Have students take notes on the impact each type of weapon had on World War I, including which side used the weapon first and how the weapon may have changed the strategies of warfare. Be sure students understand that the German use of submarines led the United States to enter into the war on the Allied side in 1917.

2. Instruct students to write an essay on the new weaponry in World War I. Remind them to be sure to cite Web sites and other resources used, using an acceptable footnote style.

3. Assign a teacher-selected reading or other reinforcement activity.

Session 6: Russia from 1914 to 1917

Materials

  • Electronic presentation with notes on Russia in 1917

  • Video on Tsar Nicholas II

  • Teacher-prepared video-viewing guide (see p. 10)
Instructional Activities

1. Conduct a brainstorming session on the reasons that the French Revolution took place in 1789. Challenge students to recall all the facts they have studied, and use technology to display a list of their responses. Continue with a discussion of the general reasons why people might revolt against their government. Also, have students brainstorm terms and people they know related to Russia in 1917 (answers will probably include communism, Peter the Great, Tsar, Soviet Union, Lenin, Stalin, Romanov family, Anastasia). Explain the great significance of World War I to Russia and how Russia erupted in revolution while fighting World War I.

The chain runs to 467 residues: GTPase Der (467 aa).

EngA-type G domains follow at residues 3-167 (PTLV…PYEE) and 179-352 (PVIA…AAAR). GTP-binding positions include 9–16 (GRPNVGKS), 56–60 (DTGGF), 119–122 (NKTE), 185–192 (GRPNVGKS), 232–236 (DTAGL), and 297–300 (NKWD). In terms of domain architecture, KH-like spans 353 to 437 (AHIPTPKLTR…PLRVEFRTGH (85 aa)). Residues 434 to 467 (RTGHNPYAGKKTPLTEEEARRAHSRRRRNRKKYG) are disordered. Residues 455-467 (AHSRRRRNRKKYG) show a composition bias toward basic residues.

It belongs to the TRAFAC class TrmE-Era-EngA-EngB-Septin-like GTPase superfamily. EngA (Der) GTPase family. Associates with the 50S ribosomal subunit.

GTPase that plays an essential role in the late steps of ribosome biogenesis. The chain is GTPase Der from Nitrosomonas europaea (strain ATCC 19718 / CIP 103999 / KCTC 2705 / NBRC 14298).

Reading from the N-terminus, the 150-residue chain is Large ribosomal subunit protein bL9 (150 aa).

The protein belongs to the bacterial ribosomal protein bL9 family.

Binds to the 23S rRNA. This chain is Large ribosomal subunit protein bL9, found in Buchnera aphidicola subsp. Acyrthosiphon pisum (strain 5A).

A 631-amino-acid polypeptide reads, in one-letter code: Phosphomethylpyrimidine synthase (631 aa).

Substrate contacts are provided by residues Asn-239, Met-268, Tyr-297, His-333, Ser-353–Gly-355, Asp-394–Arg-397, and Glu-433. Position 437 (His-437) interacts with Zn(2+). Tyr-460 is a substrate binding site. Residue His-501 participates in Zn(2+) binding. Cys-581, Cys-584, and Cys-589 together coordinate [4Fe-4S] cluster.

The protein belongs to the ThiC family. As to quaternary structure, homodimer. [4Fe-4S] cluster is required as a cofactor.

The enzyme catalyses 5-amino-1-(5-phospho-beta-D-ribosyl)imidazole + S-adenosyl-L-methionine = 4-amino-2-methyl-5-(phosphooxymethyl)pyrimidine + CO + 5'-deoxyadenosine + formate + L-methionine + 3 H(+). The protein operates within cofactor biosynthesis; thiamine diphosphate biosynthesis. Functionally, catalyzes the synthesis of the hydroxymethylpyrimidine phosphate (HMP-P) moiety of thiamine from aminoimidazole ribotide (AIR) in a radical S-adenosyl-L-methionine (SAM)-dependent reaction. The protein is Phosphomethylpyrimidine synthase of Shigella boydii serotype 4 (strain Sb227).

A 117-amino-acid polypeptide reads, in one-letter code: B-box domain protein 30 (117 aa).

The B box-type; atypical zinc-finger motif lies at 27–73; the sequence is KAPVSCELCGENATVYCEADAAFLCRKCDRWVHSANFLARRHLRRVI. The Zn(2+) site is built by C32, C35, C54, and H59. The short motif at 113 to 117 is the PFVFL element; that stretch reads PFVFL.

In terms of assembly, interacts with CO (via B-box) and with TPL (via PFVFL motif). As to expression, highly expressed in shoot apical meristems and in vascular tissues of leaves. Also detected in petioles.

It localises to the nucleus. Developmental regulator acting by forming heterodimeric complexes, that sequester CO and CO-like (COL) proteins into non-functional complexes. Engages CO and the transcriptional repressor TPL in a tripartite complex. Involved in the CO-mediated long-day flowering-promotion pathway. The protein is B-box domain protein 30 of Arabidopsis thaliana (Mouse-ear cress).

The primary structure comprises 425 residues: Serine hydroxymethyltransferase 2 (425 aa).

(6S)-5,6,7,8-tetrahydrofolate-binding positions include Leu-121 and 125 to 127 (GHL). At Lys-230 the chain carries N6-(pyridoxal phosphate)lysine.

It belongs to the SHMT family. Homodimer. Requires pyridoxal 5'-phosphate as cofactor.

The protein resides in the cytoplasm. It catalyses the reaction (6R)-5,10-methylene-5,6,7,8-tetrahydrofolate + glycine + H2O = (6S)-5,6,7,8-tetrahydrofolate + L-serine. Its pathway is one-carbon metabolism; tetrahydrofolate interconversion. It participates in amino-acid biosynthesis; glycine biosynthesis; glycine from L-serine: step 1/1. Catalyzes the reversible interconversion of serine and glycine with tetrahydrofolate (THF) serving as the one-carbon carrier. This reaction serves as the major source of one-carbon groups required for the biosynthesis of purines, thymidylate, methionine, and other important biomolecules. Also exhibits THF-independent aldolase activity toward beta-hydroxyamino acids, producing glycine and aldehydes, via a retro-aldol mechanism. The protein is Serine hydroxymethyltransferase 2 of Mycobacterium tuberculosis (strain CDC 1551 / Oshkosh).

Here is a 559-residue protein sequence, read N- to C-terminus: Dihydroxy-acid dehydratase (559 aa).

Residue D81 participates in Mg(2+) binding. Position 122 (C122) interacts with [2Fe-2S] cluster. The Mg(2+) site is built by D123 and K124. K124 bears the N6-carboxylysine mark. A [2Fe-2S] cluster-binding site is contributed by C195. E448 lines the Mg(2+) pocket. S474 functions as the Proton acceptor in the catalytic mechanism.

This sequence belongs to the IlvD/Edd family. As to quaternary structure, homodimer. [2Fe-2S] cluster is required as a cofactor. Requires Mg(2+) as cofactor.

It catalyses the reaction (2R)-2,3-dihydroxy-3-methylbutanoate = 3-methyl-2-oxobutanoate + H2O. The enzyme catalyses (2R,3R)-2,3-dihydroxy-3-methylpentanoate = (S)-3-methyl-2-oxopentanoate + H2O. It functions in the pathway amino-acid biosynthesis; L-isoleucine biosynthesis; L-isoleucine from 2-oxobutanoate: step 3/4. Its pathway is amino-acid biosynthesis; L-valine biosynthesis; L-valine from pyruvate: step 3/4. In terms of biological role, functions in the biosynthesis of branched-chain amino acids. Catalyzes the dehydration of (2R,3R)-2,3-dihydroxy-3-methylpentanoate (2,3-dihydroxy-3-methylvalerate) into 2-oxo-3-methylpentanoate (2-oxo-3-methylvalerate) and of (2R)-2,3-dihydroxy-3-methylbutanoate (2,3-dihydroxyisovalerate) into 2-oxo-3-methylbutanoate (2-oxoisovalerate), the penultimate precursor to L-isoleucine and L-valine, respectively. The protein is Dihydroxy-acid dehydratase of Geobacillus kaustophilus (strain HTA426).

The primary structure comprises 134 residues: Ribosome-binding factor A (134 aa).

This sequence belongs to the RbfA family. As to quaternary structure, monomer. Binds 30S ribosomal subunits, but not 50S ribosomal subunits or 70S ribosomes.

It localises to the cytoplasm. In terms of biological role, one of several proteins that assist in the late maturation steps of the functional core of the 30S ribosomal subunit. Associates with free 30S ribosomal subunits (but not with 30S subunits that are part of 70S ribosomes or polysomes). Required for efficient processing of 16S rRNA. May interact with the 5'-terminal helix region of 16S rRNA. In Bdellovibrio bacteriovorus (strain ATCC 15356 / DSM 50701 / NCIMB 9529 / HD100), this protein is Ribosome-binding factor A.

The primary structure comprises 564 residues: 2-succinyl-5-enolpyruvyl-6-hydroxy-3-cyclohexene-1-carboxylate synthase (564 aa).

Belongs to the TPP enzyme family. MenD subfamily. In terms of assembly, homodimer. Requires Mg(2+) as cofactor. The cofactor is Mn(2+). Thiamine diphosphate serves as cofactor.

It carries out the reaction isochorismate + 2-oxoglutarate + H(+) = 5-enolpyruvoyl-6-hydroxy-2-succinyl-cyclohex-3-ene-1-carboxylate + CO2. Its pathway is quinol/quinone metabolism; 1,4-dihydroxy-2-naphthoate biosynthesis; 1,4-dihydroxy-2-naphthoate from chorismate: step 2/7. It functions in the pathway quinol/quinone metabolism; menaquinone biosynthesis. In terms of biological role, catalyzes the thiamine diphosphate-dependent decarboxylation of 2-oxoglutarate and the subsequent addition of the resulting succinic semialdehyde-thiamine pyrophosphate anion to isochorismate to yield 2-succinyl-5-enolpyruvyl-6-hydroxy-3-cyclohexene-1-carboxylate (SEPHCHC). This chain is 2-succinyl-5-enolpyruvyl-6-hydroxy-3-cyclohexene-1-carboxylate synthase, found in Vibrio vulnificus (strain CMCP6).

2. Discuss with students the events and conditions in Russia from 1914 to 1917, including the following information:


  • The government was an absolute monarchy (comparable to France in 1789).

  • Sharp class divisions existed between the nobility and the peasants (comparable to France in 1789).

  • The peasants were landless.

  • The Tsar did not resolve the grievances of the peasants and workers (comparable to treatment of the Third Estate in France).

  • Tsarist Russia was defeated and humiliated in war with Japan in 1905.

  • Tsar Nicolas II proved to be incompetent as a leader.

  • Russia suffered many military defeats and high casualties in World War I, in part because many soldiers did not have weapons.

  • Inadequate administration in World War I led to revolution and an unsuccessful democratic provisional government (1917).